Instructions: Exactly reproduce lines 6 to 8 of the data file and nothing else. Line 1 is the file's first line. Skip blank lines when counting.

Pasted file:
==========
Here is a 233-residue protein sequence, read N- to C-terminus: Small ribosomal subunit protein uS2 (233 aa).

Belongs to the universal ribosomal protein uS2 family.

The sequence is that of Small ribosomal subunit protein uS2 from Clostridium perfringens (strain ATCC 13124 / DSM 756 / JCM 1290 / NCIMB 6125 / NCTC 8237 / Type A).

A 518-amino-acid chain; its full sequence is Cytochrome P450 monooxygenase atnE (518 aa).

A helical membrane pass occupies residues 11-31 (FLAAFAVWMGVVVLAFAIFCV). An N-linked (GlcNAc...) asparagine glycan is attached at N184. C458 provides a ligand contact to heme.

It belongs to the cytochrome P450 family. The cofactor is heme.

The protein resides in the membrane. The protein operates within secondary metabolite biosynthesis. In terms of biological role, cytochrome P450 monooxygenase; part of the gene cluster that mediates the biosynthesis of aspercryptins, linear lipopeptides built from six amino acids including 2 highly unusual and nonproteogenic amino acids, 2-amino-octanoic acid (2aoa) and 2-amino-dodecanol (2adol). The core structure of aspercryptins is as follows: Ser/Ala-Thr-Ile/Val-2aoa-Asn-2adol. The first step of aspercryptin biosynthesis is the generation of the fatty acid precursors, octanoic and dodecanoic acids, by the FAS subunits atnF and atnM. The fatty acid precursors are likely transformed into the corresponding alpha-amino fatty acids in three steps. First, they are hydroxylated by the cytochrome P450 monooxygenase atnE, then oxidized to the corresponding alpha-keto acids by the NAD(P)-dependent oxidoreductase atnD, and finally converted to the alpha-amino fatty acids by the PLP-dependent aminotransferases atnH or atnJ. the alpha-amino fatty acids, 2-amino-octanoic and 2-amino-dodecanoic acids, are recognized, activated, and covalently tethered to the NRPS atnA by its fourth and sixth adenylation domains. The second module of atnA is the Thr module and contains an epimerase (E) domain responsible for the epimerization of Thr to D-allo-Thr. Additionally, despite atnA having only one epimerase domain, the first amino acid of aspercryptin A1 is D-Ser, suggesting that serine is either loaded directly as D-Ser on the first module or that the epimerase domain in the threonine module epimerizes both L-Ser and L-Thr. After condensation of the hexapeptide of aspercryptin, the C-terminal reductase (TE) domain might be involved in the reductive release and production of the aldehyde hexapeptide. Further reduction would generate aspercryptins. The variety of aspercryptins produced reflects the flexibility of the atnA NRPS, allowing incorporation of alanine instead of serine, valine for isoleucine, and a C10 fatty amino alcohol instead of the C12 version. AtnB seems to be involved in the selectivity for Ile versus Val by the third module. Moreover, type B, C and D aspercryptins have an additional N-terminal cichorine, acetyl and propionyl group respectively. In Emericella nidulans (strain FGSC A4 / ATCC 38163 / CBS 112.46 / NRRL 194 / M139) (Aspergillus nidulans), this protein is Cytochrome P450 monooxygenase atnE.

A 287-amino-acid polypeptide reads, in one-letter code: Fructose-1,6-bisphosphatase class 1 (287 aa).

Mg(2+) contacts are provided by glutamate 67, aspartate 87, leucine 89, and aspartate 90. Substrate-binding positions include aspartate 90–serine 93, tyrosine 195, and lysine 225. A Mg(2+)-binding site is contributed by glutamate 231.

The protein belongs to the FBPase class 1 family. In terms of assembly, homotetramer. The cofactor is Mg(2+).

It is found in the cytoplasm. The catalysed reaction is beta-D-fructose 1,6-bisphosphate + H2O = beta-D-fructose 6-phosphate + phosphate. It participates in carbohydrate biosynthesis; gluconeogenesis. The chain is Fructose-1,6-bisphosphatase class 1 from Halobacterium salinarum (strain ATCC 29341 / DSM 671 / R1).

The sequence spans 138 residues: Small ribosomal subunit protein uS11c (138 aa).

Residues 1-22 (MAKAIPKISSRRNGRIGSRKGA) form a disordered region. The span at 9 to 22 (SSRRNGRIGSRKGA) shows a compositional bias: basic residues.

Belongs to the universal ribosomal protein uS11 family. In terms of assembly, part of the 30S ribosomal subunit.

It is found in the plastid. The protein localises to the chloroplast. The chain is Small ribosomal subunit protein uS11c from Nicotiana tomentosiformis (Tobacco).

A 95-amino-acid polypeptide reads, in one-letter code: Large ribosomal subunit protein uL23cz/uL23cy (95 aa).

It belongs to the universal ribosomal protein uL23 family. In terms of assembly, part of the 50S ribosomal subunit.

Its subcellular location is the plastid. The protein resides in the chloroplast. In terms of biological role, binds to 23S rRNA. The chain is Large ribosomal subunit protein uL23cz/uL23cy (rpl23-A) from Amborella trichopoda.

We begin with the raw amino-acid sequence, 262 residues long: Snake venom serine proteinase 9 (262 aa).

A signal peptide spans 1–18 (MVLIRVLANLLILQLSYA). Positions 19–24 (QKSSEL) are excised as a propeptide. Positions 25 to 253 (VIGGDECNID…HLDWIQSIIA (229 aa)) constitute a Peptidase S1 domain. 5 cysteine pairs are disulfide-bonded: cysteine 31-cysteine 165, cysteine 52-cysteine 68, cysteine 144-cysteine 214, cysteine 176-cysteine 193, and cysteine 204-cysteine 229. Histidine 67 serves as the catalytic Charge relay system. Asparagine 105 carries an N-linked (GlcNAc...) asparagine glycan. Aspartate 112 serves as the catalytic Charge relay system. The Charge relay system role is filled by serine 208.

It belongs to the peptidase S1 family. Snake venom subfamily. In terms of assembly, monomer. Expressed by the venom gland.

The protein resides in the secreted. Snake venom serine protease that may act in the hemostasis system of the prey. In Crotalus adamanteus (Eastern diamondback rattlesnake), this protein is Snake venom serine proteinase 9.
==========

It belongs to the cytochrome P450 family. The cofactor is heme.

The protein resides in the membrane. The protein operates within secondary metabolite biosynthesis. In terms of biological role, cytochrome P450 monooxygenase; part of the gene cluster that mediates the biosynthesis of aspercryptins, linear lipopeptides built from six amino acids including 2 highly unusual and nonproteogenic amino acids, 2-amino-octanoic acid (2aoa) and 2-amino-dodecanol (2adol). The core structure of aspercryptins is as follows: Ser/Ala-Thr-Ile/Val-2aoa-Asn-2adol. The first step of aspercryptin biosynthesis is the generation of the fatty acid precursors, octanoic and dodecanoic acids, by the FAS subunits atnF and atnM. The fatty acid precursors are likely transformed into the corresponding alpha-amino fatty acids in three steps. First, they are hydroxylated by the cytochrome P450 monooxygenase atnE, then oxidized to the corresponding alpha-keto acids by the NAD(P)-dependent oxidoreductase atnD, and finally converted to the alpha-amino fatty acids by the PLP-dependent aminotransferases atnH or atnJ. the alpha-amino fatty acids, 2-amino-octanoic and 2-amino-dodecanoic acids, are recognized, activated, and covalently tethered to the NRPS atnA by its fourth and sixth adenylation domains. The second module of atnA is the Thr module and contains an epimerase (E) domain responsible for the epimerization of Thr to D-allo-Thr. Additionally, despite atnA having only one epimerase domain, the first amino acid of aspercryptin A1 is D-Ser, suggesting that serine is either loaded directly as D-Ser on the first module or that the epimerase domain in the threonine module epimerizes both L-Ser and L-Thr. After condensation of the hexapeptide of aspercryptin, the C-terminal reductase (TE) domain might be involved in the reductive release and production of the aldehyde hexapeptide. Further reduction would generate aspercryptins. The variety of aspercryptins produced reflects the flexibility of the atnA NRPS, allowing incorporation of alanine instead of serine, valine for isoleucine, and a C10 fatty amino alcohol instead of the C12 version. AtnB seems to be involved in the selectivity for Ile versus Val by the third module. Moreover, type B, C and D aspercryptins have an additional N-terminal cichorine, acetyl and propionyl group respectively. In Emericella nidulans (strain FGSC A4 / ATCC 38163 / CBS 112.46 / NRRL 194 / M139) (Aspergillus nidulans), this protein is Cytochrome P450 monooxygenase atnE.

A 287-amino-acid polypeptide reads, in one-letter code: Fructose-1,6-bisphosphatase class 1 (287 aa).